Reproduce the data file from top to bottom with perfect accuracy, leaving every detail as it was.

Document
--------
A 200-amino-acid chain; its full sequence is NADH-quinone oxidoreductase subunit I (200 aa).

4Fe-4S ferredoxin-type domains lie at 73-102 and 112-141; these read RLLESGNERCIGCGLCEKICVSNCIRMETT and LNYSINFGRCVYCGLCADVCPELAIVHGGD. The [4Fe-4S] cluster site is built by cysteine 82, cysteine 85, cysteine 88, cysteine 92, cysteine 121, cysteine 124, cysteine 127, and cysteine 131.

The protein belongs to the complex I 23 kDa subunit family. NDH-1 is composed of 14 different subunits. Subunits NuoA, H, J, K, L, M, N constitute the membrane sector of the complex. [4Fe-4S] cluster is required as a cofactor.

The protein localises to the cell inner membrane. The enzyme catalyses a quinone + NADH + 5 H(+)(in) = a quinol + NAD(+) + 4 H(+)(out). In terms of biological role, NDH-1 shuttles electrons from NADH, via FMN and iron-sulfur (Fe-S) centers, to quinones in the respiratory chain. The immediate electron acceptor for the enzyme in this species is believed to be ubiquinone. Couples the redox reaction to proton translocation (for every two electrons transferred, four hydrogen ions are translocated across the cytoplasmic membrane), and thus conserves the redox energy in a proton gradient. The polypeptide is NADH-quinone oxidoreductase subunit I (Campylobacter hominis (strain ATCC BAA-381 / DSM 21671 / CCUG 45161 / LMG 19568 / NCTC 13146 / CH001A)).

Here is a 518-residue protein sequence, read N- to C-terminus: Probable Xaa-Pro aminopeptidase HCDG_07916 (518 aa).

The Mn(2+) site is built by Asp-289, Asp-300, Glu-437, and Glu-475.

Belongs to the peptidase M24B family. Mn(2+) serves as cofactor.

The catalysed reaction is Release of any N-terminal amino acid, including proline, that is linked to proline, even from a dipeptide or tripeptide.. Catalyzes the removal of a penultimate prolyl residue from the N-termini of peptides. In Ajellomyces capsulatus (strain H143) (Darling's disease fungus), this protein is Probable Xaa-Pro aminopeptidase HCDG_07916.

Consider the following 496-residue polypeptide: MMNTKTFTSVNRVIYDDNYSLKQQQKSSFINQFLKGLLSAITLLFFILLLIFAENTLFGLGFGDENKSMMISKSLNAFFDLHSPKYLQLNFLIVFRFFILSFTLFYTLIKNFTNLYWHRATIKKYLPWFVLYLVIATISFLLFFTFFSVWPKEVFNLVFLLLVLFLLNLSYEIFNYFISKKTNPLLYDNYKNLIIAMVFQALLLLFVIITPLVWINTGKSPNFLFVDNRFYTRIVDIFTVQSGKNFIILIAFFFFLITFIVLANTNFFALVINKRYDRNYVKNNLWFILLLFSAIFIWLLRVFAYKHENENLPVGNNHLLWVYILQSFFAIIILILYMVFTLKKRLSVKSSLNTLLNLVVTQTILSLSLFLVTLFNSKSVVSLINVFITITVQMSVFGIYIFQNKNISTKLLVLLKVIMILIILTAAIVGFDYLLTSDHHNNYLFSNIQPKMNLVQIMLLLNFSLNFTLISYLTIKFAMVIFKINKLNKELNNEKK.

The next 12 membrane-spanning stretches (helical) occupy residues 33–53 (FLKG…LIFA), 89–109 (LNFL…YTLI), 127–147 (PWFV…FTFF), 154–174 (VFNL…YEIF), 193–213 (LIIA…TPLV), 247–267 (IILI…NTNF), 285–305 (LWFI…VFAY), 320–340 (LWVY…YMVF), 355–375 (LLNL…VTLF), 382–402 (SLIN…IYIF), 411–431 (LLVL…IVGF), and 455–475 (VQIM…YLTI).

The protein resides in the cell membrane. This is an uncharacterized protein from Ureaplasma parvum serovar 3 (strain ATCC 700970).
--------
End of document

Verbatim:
A 200-amino-acid chain; its full sequence is NADH-quinone oxidoreductase subunit I (200 aa).

4Fe-4S ferredoxin-type domains lie at 73-102 and 112-141; these read RLLESGNERCIGCGLCEKICVSNCIRMETT and LNYSINFGRCVYCGLCADVCPELAIVHGGD. The [4Fe-4S] cluster site is built by cysteine 82, cysteine 85, cysteine 88, cysteine 92, cysteine 121, cysteine 124, cysteine 127, and cysteine 131.

The protein belongs to the complex I 23 kDa subunit family. NDH-1 is composed of 14 different subunits. Subunits NuoA, H, J, K, L, M, N constitute the membrane sector of the complex. [4Fe-4S] cluster is required as a cofactor.

The protein localises to the cell inner membrane. The enzyme catalyses a quinone + NADH + 5 H(+)(in) = a quinol + NAD(+) + 4 H(+)(out). In terms of biological role, NDH-1 shuttles electrons from NADH, via FMN and iron-sulfur (Fe-S) centers, to quinones in the respiratory chain. The immediate electron acceptor for the enzyme in this species is believed to be ubiquinone. Couples the redox reaction to proton translocation (for every two electrons transferred, four hydrogen ions are translocated across the cytoplasmic membrane), and thus conserves the redox energy in a proton gradient. The polypeptide is NADH-quinone oxidoreductase subunit I (Campylobacter hominis (strain ATCC BAA-381 / DSM 21671 / CCUG 45161 / LMG 19568 / NCTC 13146 / CH001A)).

Here is a 518-residue protein sequence, read N- to C-terminus: Probable Xaa-Pro aminopeptidase HCDG_07916 (518 aa).

The Mn(2+) site is built by Asp-289, Asp-300, Glu-437, and Glu-475.

Belongs to the peptidase M24B family. Mn(2+) serves as cofactor.

The catalysed reaction is Release of any N-terminal amino acid, including proline, that is linked to proline, even from a dipeptide or tripeptide.. Catalyzes the removal of a penultimate prolyl residue from the N-termini of peptides. In Ajellomyces capsulatus (strain H143) (Darling's disease fungus), this protein is Probable Xaa-Pro aminopeptidase HCDG_07916.

Consider the following 496-residue polypeptide: MMNTKTFTSVNRVIYDDNYSLKQQQKSSFINQFLKGLLSAITLLFFILLLIFAENTLFGLGFGDENKSMMISKSLNAFFDLHSPKYLQLNFLIVFRFFILSFTLFYTLIKNFTNLYWHRATIKKYLPWFVLYLVIATISFLLFFTFFSVWPKEVFNLVFLLLVLFLLNLSYEIFNYFISKKTNPLLYDNYKNLIIAMVFQALLLLFVIITPLVWINTGKSPNFLFVDNRFYTRIVDIFTVQSGKNFIILIAFFFFLITFIVLANTNFFALVINKRYDRNYVKNNLWFILLLFSAIFIWLLRVFAYKHENENLPVGNNHLLWVYILQSFFAIIILILYMVFTLKKRLSVKSSLNTLLNLVVTQTILSLSLFLVTLFNSKSVVSLINVFITITVQMSVFGIYIFQNKNISTKLLVLLKVIMILIILTAAIVGFDYLLTSDHHNNYLFSNIQPKMNLVQIMLLLNFSLNFTLISYLTIKFAMVIFKINKLNKELNNEKK.

The next 12 membrane-spanning stretches (helical) occupy residues 33–53 (FLKG…LIFA), 89–109 (LNFL…YTLI), 127–147 (PWFV…FTFF), 154–174 (VFNL…YEIF), 193–213 (LIIA…TPLV), 247–267 (IILI…NTNF), 285–305 (LWFI…VFAY), 320–340 (LWVY…YMVF), 355–375 (LLNL…VTLF), 382–402 (SLIN…IYIF), 411–431 (LLVL…IVGF), and 455–475 (VQIM…YLTI).

The protein resides in the cell membrane. This is an uncharacterized protein from Ureaplasma parvum serovar 3 (strain ATCC 700970).